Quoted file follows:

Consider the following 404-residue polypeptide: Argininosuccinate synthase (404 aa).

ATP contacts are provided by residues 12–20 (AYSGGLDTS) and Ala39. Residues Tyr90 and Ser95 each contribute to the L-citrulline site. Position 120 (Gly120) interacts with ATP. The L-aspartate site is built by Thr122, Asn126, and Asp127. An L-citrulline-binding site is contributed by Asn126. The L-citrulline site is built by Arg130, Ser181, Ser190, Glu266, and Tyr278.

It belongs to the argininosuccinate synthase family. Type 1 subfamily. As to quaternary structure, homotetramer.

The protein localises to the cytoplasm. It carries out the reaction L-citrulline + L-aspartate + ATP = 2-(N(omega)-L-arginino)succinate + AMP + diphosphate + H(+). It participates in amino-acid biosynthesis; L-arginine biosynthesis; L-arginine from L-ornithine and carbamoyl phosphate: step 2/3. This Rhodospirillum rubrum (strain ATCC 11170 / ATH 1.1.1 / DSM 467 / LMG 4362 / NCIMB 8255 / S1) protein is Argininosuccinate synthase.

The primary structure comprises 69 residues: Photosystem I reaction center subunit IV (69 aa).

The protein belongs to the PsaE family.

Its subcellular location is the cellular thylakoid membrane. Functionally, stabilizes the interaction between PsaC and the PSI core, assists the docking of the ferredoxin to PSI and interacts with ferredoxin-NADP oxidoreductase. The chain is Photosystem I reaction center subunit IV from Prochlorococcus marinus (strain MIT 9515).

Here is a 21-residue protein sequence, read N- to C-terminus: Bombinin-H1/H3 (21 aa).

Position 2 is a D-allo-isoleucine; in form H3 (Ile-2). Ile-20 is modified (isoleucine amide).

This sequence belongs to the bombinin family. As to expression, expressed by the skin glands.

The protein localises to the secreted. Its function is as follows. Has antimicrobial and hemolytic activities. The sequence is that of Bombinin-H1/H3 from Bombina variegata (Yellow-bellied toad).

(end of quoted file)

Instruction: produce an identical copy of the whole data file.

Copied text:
Consider the following 404-residue polypeptide: Argininosuccinate synthase (404 aa).

ATP contacts are provided by residues 12–20 (AYSGGLDTS) and Ala39. Residues Tyr90 and Ser95 each contribute to the L-citrulline site. Position 120 (Gly120) interacts with ATP. The L-aspartate site is built by Thr122, Asn126, and Asp127. An L-citrulline-binding site is contributed by Asn126. The L-citrulline site is built by Arg130, Ser181, Ser190, Glu266, and Tyr278.

It belongs to the argininosuccinate synthase family. Type 1 subfamily. As to quaternary structure, homotetramer.

The protein localises to the cytoplasm. It carries out the reaction L-citrulline + L-aspartate + ATP = 2-(N(omega)-L-arginino)succinate + AMP + diphosphate + H(+). It participates in amino-acid biosynthesis; L-arginine biosynthesis; L-arginine from L-ornithine and carbamoyl phosphate: step 2/3. This Rhodospirillum rubrum (strain ATCC 11170 / ATH 1.1.1 / DSM 467 / LMG 4362 / NCIMB 8255 / S1) protein is Argininosuccinate synthase.

The primary structure comprises 69 residues: Photosystem I reaction center subunit IV (69 aa).

The protein belongs to the PsaE family.

Its subcellular location is the cellular thylakoid membrane. Functionally, stabilizes the interaction between PsaC and the PSI core, assists the docking of the ferredoxin to PSI and interacts with ferredoxin-NADP oxidoreductase. The chain is Photosystem I reaction center subunit IV from Prochlorococcus marinus (strain MIT 9515).

Here is a 21-residue protein sequence, read N- to C-terminus: Bombinin-H1/H3 (21 aa).

Position 2 is a D-allo-isoleucine; in form H3 (Ile-2). Ile-20 is modified (isoleucine amide).

This sequence belongs to the bombinin family. As to expression, expressed by the skin glands.

The protein localises to the secreted. Its function is as follows. Has antimicrobial and hemolytic activities. The sequence is that of Bombinin-H1/H3 from Bombina variegata (Yellow-bellied toad).